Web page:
19 SES 09 B, Teachers' Empowerment, Students' Power and Participation
This paper investigates education in social science with students that are regarded neither as problems nor as subjects involved in anything related to school-failure. My study is directed at a student that seldom is seen in educational research (although some does exist e.g. Kahn 2011; Ball, Zanten & Darchy-Koechlin 2015; Koh & Kenway 2016) namely the high achieving, financially secure, well-being, strong and dedicated student. Need of health care or social benefits, signs of having any worry, trouble or difficulty in coping with schoolwork or reaching desired learning goals, are examples of what is not on display in this school. Those I direct the study’s interest towards show no sign of experiencing obstacles in their pursuit of the highest grades or the top social position; instead they seem to be intrigued by the competition and collective hunt for status.
Educational science shows links between school successes and where the students come from before entering school (e.g. Ball 2006; Öhrn & Holm 2014; Bergström 2015), but in what way does their plans on destinations after leaving school matter? What is brought into the classroom along with these students; what do they create in the social science classroom and what do they choose to bring from school when leaving it? How is education in social science created, recreated and negotiated through interaction in class in regards to the needs of the students in this study?
In Sweden there is currently an increasing level of segregation in school due to the free choice of school according to OECD (2016). The empirical field for participant observation is located in the south of Sweden. It has amongst the highest measurable success in the area, judging by grades. The field chosen for this study is a private school. Those who attend this school are not only good at getting the highest grades, they have also chosen a school that fulfils their own strive to learn from the unofficial (but well outspoken) curriculum at the school: A curriculum that favours ideals of market-relatedness, entrepreneurship, business, economics and leadership.
One out of four students in Swedish upper secondary school have their education at a private free school (Holmström 2016). The free school system is driven mainly by school enterprises in one of Europe’s most privatized education (schoolyear 1-12), therefore this type of empirical field has started to appear during the last 20 years. Scientific interest is directed towards a highly segregated educational landscape, but instead of focusing on disadvantaged this study put on the ones at the top under review: The most successful with great goal-fulfilment are studied with aims to understand power, success and its dimensions in social science education in the specific circumstances on the chosen school.
The theoretical framework used for the study is built up by Beauvoir’s (1976, 1953) conception of the other. In the studied school a focus is on “the first”. Beauvoir writes that there can be no first without the other. Otherness is not performed at the school, but is a requirement for the identity of this school and its students. Sartre’s (1969) thoughts of nothingness as a foundation for a being that is separated from authentic consciousness contributes with an understanding of that what is not and how it can be understood as versions of “being”. Hannah Arendt’s (2006; 1981; 1958) writings on politics, responsibility for the common world and the world alienation that a turning away from politics and common responsibility is related to the subject content of social science and the students' way of not being as political as the Swedish national curriculum calls for.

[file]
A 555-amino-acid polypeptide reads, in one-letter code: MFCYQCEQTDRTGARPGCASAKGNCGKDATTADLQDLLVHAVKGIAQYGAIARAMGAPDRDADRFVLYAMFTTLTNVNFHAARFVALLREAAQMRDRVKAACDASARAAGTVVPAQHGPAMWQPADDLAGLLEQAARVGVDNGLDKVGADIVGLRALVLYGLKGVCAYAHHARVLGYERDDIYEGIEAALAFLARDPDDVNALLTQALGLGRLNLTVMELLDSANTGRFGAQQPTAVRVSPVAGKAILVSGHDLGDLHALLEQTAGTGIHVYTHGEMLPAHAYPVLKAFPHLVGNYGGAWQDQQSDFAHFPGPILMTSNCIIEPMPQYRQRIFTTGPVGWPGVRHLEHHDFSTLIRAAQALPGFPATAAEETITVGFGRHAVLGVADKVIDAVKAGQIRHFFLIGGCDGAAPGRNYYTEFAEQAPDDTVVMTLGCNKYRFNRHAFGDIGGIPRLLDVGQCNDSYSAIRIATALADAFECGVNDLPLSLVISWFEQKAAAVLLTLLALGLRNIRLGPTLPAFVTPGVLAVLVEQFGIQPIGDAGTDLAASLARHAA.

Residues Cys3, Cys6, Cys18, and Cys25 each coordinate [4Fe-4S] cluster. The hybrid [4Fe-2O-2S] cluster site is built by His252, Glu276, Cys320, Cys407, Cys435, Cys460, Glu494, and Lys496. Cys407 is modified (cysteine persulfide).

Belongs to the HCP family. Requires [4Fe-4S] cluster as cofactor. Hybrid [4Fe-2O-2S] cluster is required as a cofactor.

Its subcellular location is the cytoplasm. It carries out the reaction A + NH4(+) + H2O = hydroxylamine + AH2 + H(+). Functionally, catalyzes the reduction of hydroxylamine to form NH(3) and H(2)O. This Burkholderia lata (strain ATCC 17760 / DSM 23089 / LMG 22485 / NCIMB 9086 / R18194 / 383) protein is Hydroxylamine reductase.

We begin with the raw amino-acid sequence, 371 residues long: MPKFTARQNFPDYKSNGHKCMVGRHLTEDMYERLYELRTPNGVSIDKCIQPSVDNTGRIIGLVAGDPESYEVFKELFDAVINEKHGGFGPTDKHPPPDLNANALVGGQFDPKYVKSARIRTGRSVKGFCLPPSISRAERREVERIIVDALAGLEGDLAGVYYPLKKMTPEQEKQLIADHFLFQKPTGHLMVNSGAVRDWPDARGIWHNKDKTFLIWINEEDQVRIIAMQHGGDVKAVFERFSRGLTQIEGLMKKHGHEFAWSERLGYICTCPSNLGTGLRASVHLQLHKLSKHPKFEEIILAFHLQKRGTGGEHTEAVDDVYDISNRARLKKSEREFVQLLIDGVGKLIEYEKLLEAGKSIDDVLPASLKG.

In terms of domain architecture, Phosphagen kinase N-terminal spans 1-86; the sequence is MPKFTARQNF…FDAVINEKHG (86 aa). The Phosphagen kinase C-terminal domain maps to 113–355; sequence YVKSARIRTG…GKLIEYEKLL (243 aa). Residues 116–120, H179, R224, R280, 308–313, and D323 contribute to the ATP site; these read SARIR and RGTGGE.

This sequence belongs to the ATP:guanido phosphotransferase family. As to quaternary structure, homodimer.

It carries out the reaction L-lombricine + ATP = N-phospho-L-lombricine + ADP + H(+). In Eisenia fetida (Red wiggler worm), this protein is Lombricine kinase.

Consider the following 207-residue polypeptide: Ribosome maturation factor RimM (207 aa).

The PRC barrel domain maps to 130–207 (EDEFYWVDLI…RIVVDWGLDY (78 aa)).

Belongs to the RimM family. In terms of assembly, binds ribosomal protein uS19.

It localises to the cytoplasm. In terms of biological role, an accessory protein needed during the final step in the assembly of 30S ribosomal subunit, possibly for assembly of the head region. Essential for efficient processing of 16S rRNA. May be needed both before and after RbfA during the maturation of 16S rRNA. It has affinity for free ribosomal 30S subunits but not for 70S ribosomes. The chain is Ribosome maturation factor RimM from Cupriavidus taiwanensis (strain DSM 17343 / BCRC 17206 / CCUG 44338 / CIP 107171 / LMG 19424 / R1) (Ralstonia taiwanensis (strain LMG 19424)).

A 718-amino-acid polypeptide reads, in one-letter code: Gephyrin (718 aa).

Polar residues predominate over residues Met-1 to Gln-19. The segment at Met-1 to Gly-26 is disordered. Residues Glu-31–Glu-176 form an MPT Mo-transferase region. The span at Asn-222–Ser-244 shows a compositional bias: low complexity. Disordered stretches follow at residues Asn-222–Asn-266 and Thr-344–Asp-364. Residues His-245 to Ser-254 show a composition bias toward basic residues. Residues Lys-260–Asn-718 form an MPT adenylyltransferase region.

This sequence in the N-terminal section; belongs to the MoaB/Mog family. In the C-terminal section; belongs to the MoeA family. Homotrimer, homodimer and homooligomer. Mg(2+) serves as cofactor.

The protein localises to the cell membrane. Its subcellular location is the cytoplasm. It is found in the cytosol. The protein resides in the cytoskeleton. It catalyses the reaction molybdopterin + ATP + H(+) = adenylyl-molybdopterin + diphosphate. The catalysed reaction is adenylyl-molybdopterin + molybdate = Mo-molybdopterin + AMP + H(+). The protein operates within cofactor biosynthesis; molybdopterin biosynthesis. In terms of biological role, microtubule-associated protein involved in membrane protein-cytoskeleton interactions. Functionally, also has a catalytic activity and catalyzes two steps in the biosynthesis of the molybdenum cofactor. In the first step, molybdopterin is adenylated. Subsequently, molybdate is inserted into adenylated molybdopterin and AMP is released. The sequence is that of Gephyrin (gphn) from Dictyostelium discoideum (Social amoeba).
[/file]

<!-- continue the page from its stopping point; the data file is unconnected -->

Arendt, H. (1981). The life of the mind: San Diego, Calif. : Harcourt Brace Jovanovich, 1981, 1. one-volume ed. Arendt, H. (2006). The Crisis in Education Between past and future : eight exercises in political thought (pp. 170-193). New York: Penguin Books. Arendt, H. (1958). The human condition. Chicago, Ill.: Ball, S. J. (2006) Education policy and social class: the selected works of Stephen J. Ball (New York, Routledge). Ball, S.J., Zanten, A.V. & Darchy-Koechlin, B. (red.) (2015). World yearbook of education 2015: elites, privilege and excellence : the national and global redefinition of advantage. Beauvoir, S.D. (1976). The ethics of ambiguity. New York: Kensington Pub. Co.. Beauvoir, S.D. (1953). The second sex. London: Cape. Holmström, Christian (2016) Ekonomifakta http://www.ekonomifakta.se/Fakta/Valfarden-i-privat-regi/Skolan-i-privat-regi/Elever-i-friskola/ (2016-04-11). Bergström, Y. (2015). Unga och politik: Utbildning, plats, klass och kön. Stockholm: Premis. Khan, S.R. (2011). Privilege: the making of an adolescent elite at St. Paul's School. Princeton: Princeton University Press. Koh, A., & Kenway, J. (2016). Elite Schools: Multiple Geographies of Privilege: Routledge. Lave, J. (2011). Apprenticeship in critical ethnographic practice. Chicago: University of Chicago Press. OECD (2016), “Sweden should urgently reform its school system to improve quality and equity”, http://www.oecd.org/sweden/sweden-should-urgently-reform-its-school-system-to-improve-quality-and-equity.htm. Sartre, J.-P. (1969). Being and nothingness : an essay on phenomenological ontology: London : Routledge, 1969. Walford, G. (2009). Critical ethnography and education. Bingley: Emerald Group Publishing Limited. Öhrn, E. & Holm, A. (red.) (2014). Att lyckas i skolan: om skolprestationer och kön i olika undervisningspraktiker. Diss. Göteborg : Göteborgs universitet, 2014. Göteborg.
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